Tens of Thousands March Against Jacob Zuma in South Africa
South Africa’s political crisis has intensified as tens of thousands of people joined demonstrations across the country calling for Jacob Zuma to step down, police fired rubber bullets in scattered clashes and a second ratings agency downgraded the country to “junk” status. Thousands marched through the rainy centre of Johannesburg, the commercial capital, on Friday amid a heavy police presence. A large protest also took place in front of parliament in Cape Town. Smaller crowds of a few hundred people protested on suburban street corners and bridges in the main cities and towns. The Guardian

Mali, France Rule Out Talks with Jihadists after Attacks
France and Mali on Friday ruled out any talks with jihadist groups responsible for repeated attacks on Malian and foreign forces, rejecting calls to bring them to the negotiating table. A peace conference in Mali last Sunday called for talks with the leaders of two violent Islamist groups. Militants linked to Malian jihadist Iyad Ag Ghali have claimed dozens of attacks on Malian, United Nations and French troops operating in Mali’s desert north. “They are terrorists,” France’s Foreign Minister Jean-Marc Ayrault told reporters. “How do you negotiate with terrorists? This is a fight with no ambiguity.” Abdramane Sylla, Mali’s minister for the diaspora and migration who stood in for the absent Foreign Minister Abdoulaye Diop, was equally adamant. Reuters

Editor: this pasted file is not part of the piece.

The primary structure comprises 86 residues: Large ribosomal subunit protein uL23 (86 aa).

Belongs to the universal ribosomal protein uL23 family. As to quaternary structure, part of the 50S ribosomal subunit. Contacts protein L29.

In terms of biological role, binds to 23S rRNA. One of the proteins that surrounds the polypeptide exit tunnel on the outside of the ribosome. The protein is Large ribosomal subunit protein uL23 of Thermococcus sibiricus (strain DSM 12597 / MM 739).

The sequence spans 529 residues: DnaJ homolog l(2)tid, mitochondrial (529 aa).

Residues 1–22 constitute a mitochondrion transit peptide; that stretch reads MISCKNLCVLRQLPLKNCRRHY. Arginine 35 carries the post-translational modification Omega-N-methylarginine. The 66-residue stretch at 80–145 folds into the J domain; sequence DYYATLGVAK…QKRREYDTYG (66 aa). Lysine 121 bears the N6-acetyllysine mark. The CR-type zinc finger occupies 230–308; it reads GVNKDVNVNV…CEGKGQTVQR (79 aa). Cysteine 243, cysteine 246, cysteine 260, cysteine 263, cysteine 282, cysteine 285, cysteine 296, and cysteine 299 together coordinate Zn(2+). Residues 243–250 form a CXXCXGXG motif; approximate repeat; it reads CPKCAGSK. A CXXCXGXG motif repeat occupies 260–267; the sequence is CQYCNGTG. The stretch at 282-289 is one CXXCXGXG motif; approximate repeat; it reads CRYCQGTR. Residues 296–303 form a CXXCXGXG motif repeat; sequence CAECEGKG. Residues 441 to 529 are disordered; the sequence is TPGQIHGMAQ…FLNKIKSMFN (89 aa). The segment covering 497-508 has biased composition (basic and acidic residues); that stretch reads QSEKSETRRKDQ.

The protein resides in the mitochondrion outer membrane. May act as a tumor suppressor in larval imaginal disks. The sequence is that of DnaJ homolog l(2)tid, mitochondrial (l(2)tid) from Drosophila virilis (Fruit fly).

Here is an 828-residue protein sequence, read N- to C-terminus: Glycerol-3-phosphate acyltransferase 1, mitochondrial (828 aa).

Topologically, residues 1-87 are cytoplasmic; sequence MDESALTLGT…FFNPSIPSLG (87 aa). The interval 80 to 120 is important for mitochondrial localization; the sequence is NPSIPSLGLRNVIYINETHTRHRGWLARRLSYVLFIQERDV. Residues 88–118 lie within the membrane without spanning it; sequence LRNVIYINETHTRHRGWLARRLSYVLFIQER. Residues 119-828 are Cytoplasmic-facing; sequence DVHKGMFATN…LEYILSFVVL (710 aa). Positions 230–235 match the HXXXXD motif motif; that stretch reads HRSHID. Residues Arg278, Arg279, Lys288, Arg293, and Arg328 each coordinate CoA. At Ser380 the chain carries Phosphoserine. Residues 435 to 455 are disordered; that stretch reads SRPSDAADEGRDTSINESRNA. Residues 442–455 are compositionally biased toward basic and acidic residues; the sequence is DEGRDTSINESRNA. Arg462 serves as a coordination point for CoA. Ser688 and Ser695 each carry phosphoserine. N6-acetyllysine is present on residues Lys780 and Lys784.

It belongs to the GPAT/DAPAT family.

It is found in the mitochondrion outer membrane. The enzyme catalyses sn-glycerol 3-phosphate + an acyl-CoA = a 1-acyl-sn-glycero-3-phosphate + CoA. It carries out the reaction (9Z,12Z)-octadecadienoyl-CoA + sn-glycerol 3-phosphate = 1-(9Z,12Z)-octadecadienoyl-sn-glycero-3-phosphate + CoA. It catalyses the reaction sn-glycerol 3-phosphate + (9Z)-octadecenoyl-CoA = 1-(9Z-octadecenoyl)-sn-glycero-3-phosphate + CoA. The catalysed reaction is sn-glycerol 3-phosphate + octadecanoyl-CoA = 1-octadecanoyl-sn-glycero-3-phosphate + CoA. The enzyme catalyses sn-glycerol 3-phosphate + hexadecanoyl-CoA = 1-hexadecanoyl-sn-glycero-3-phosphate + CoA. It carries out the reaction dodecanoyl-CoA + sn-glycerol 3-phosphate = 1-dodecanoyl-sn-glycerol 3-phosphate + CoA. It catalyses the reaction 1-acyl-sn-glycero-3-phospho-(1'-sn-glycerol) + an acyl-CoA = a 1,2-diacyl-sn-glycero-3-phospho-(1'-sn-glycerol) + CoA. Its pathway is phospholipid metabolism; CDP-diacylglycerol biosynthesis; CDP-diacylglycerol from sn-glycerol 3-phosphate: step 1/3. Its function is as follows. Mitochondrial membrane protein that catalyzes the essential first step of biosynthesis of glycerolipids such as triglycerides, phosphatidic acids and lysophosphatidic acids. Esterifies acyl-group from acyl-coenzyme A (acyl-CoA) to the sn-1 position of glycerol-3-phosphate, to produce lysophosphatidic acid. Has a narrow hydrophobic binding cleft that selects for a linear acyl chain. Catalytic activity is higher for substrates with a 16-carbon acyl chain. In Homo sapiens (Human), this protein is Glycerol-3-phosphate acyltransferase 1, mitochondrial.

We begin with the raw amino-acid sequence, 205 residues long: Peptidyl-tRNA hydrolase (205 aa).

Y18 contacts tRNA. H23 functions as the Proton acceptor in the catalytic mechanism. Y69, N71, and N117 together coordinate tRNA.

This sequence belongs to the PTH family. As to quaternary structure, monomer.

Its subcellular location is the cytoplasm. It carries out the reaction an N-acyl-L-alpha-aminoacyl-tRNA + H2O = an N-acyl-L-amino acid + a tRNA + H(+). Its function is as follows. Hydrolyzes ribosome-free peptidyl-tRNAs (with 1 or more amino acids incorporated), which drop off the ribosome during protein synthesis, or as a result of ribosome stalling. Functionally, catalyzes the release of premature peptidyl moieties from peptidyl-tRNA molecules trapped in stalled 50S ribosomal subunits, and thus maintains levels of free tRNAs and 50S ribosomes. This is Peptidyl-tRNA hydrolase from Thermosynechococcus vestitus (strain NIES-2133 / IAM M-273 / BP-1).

Mali President Announces New Prime Minister
Malian President Ibrahim Boubacar Keita announced Saturday that his brother, Prime Minister Modibo Keita, has been replaced by Abdoulaye Idrissa Maiga by way of presidential decree. Maiga was serving as defense minister of Mali. The decree stated that the previous prime minister, Modibo Keita, had offered his resignation on Friday. Keita had served as prime minister since January 2015. Maiga is a close ally of President Keita and held his defense minister position since September 2016. Mali has suffered from political instability since a coup d’etat in March 2012 overthrew its longtime president, Amadou Toumani Touré. Deutsche Welle

The Gambia: Barrow’s Party Wins Most Seats in Parliamentary Poll
The party of President Adama Barrow has won a majority in The Gambia’s parliament, in the first free and fair election since long-time leader Yahya Jammeh left power. Al Jazeera

US and West Africa Join Forces on Maritime Security